Reply
    2. thewaywithin

      Oliver Stone is sincere? On what planet? How is his “don’t confuse me with the facts” mentality “sincere?” Maybe sincerely misguided and a sincere con man…perhaps.

      Reply
      1. Jim Kovpak Post author

        I don’t doubt that he has sincere beliefs in…something. Though I think with Stone it’s like a side thing whereas Pilger and Chomsky make careers off of this stuff.

  4. Paul Canning (@pauloCanning)

    SexyPilger says Yes!

    To be seriarse, I’m half-Aussie and I recall that Pilger had a moment in the 80s when he did good work on indigenous Australians. Back then I thought his SE Asia work was good but have since learned much was BS. Literally made stuff up.

    I wrote a thing about him from a few years ago. He was doing the same 80s stchick about those poor oppressed aboriginal Australians he’d done for two decades yet the world has moved on. In the process he completely ignored aboriginal Australians actually working hard to turn things around for their communities for example by – gulp – working with people like mining companies.

    This is the same sort of way Pilger and lefties like him think about Ukraine, how they always behave, they play to Western leftie preconceptions and completely ignore what the people they’re supposedly defending are actually saying. Pilger was actually challenged directly by a Ukrainian at some university talk here in UK (can’t recall where). Basically told the guy he must be wrong and a stooge and then fucked offto drink wine and be feted.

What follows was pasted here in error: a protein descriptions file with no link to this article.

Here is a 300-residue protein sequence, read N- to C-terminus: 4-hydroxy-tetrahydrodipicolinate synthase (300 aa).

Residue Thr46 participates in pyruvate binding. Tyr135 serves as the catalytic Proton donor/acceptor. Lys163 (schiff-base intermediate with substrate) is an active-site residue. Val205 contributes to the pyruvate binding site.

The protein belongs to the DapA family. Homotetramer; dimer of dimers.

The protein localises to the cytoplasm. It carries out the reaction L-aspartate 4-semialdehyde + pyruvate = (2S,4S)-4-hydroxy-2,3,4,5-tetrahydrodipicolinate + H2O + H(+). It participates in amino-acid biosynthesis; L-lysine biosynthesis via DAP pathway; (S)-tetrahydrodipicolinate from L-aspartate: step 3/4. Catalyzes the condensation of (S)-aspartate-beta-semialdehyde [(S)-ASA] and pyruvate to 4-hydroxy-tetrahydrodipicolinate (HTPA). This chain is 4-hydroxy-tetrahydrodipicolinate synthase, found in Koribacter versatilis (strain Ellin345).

Here’s that piece http://paulocanning.blogspot.co.uk/2013/04/the-guardians-avatar-view-of-aboriginal.html

    Reply
    1. Jim Kovpak Post author

      I definitely think this is an example of the iron law of institutions in action, even if “the left” isn’t exactly a concrete institution. If you made your career off of opposing US/Western imperialism, even if you were totally justified at the time it can be difficult to switch to a different position where you’re forced to admit that the US/NATO are on the right side.

      Reply
  5. TimoT

    Last week Russia denied entry permission from Finnish citizen Mr. Seppo Remes, long time corporate board professional in Russia in many companies, related to electricity production. Just out of the blue.

    He disagreed how to privatize local power companies with some powerful Putin’s friends and it is assumed that led to this denial of entry. He is very known person in international investment circles and that sent another clear signal NOT to invest in Russia. That really shows how fucked up assholes the Russian oligarchs are.

    These goons at the top do not think even for one second about long term consequences of this kind of behaviour and what it means to Russians. They are going after the assets owned by Remes like a bunch of road bandits. From their point of view he is a skilled, professional guy but that did not help him one bit.

    This predicts a very bad, chaotic and bloody collapse in Russia in the future. The Putin’s bandits will make things so much worse when the struggle for power begins at some point. They are ruthless and do not care about anything except keeping that power and the money. This is a Tom Clancy novel level nightmare. The rogue state Russia with tons of bad guys.

    I am afraid they might even come after you too, Mr. Kovpak. Just one day they’ll say to you that you will be deported for unpatriotic behaviour or some shit like that.

    Reply